1. Employee Liability Insurance

Where your Irish company plans to employee someone to work for you remotely, particularly if they reside outside of Ireland, you should inform your insurance broker and give them details of the particular circumstances. This is important as not all policies provide employee liability cover for employees who are working remotely or in another jurisdiction.

  1. Health and Safety

In terms of Health & Safety, as an employer you have the same obligations to your employee irrespective of where they work. Under the Safety, Health & Welfare at Work Act (1989-2005) you must take all steps to protect the health & safety of employees while at work, as far as ‘reasonably practicable’.  It is important to have a risk assessment carried out, identify hazards and controls measures. These will be reflected in the safety statement.  

  1. Data Protection

Employers are obliged to ensure that information in have is processed and held in line with the obligations set out in the Data Protection legislation. A policy is required that specifies how information will be processed, managed, stored, shared, accessed, and protected. When employee is working outside of the EU there may be GDPR issues that need attention. Depending on the circumstances and nature of the business and information, you may also need to put Cyber Security systems in place. It is important to get advice on Data Protection. GDPR and Cyber Security issues.

  1. Right to Disconnect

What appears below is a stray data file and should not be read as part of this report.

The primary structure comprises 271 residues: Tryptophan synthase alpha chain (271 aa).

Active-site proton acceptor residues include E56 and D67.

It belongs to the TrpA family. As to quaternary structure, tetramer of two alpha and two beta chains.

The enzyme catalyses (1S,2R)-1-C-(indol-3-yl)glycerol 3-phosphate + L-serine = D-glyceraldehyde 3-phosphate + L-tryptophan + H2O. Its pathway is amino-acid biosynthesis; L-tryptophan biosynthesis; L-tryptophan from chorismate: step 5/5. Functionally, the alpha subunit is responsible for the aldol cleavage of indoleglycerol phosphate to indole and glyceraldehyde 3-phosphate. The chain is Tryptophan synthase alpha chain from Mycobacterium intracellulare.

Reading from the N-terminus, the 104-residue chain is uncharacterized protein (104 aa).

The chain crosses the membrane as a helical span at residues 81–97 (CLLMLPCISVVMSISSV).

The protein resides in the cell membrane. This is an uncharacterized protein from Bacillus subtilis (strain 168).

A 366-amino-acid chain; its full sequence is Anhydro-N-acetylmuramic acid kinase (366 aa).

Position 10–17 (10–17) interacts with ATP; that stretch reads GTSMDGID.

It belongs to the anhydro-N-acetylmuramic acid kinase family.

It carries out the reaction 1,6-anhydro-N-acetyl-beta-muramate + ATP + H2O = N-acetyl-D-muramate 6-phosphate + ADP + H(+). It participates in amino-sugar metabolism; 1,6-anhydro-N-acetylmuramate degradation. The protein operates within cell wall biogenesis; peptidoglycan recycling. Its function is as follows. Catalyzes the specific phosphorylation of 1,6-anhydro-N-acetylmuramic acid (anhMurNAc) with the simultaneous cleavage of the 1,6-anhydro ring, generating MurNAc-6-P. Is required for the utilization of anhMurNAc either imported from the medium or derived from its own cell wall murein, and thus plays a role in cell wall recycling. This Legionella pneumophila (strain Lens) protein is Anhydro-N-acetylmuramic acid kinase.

When working remotely, it is important that the company has a policy that explains the right to the employee to disconnect from work outside of their normal working hours. This is particularly important when employees are working in different jurisdictions. The policy should be based on the new Code of Practice on the Right to Disconnect, issued by the Workplace relations Commission, and should specify the practical measures in place to ensure that this right is adhered to.

  1. Communication and Engagement

Arrangements need to be put in place to overcome the challenges that arise when employees are working remotely. This includes ensuring that an appropriate employee engagement process is planned and adhered to. In addition, the company will have a clear communication policy in place, clearly indicating how management, employees, colleagues, and teams will communicate with each other and when. This will consider the various time zones employees and clients may be operating in, and how this will be managed.

The level of engagement will also have an impact on employee motivation, job satisfaction, sense of purpose and performance. For optimal outcomes, attendance and performance should be managed irrespective of whether the employee is on site or working remotely. With remote working this means putting structures and systems in place to accommodate this and involving employees I the process. Engaging with employees in a meaningful way means communicating, collaborating, and working in partnership with the workforce for the benefit of the company. This not only improves employee attendance, it reduces presenteeism (present but not productive) and turnover, both of which have financial implications for the company.

Remote working has many benefits and can be a great advantage to a company and their employees. Whether considering remote working for your workforce within Ireland or seeking to capitalise on what the global labour market has to offer, you need to plan. At Irwin HR we will assist and give you advice on both scenarios and develop a remote working policy appropriate for your organisation. Contact or phone (01) 513 4740.